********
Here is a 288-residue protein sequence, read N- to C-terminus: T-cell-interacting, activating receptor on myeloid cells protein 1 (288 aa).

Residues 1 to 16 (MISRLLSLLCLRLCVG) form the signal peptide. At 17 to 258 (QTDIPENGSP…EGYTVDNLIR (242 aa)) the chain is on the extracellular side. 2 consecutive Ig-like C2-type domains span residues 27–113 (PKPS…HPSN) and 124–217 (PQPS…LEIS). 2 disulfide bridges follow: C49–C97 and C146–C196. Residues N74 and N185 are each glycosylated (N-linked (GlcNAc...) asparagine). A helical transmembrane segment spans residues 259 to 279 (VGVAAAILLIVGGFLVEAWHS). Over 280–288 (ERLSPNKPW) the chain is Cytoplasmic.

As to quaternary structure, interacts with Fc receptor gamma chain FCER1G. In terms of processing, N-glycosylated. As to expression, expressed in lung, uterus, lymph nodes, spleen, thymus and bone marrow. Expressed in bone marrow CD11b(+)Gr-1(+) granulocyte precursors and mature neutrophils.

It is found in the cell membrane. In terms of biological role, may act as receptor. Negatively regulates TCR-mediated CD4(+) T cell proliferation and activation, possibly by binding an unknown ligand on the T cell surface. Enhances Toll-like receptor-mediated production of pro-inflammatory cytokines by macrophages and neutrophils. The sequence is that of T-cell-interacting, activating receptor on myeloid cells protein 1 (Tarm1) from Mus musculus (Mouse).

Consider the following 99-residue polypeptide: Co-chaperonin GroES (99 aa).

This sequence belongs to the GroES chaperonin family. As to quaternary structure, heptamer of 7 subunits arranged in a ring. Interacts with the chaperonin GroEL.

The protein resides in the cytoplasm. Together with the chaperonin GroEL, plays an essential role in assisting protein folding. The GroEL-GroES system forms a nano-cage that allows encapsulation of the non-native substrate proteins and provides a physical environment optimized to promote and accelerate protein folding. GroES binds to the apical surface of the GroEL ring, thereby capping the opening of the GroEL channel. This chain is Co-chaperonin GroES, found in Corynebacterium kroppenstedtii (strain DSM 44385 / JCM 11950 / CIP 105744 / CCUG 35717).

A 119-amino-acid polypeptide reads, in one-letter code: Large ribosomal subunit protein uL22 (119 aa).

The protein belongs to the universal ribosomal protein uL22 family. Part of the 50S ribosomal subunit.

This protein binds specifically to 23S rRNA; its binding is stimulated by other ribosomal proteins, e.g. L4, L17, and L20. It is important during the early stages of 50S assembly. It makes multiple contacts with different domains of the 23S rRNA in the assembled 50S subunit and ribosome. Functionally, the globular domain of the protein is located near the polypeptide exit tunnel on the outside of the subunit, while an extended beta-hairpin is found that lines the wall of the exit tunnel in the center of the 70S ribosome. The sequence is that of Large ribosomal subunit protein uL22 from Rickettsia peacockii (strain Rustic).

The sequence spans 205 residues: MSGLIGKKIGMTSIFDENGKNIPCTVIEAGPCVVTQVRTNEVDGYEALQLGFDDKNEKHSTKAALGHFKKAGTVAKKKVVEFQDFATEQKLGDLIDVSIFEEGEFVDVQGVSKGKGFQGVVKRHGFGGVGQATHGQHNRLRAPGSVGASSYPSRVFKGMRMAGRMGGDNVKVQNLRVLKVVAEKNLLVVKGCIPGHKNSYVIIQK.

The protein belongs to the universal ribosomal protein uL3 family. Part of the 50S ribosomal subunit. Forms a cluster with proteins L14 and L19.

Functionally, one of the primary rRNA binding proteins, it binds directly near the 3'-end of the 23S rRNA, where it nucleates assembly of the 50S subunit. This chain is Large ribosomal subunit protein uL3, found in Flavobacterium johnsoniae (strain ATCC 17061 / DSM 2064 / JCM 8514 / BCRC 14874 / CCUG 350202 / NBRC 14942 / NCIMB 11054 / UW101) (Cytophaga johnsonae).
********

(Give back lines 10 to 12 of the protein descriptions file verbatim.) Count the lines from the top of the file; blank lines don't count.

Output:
This protein binds specifically to 23S rRNA; its binding is stimulated by other ribosomal proteins, e.g. L4, L17, and L20. It is important during the early stages of 50S assembly. It makes multiple contacts with different domains of the 23S rRNA in the assembled 50S subunit and ribosome. Functionally, the globular domain of the protein is located near the polypeptide exit tunnel on the outside of the subunit, while an extended beta-hairpin is found that lines the wall of the exit tunnel in the center of the 70S ribosome. The sequence is that of Large ribosomal subunit protein uL22 from Rickettsia peacockii (strain Rustic).

The sequence spans 205 residues: MSGLIGKKIGMTSIFDENGKNIPCTVIEAGPCVVTQVRTNEVDGYEALQLGFDDKNEKHSTKAALGHFKKAGTVAKKKVVEFQDFATEQKLGDLIDVSIFEEGEFVDVQGVSKGKGFQGVVKRHGFGGVGQATHGQHNRLRAPGSVGASSYPSRVFKGMRMAGRMGGDNVKVQNLRVLKVVAEKNLLVVKGCIPGHKNSYVIIQK.

The protein belongs to the universal ribosomal protein uL3 family. Part of the 50S ribosomal subunit. Forms a cluster with proteins L14 and L19.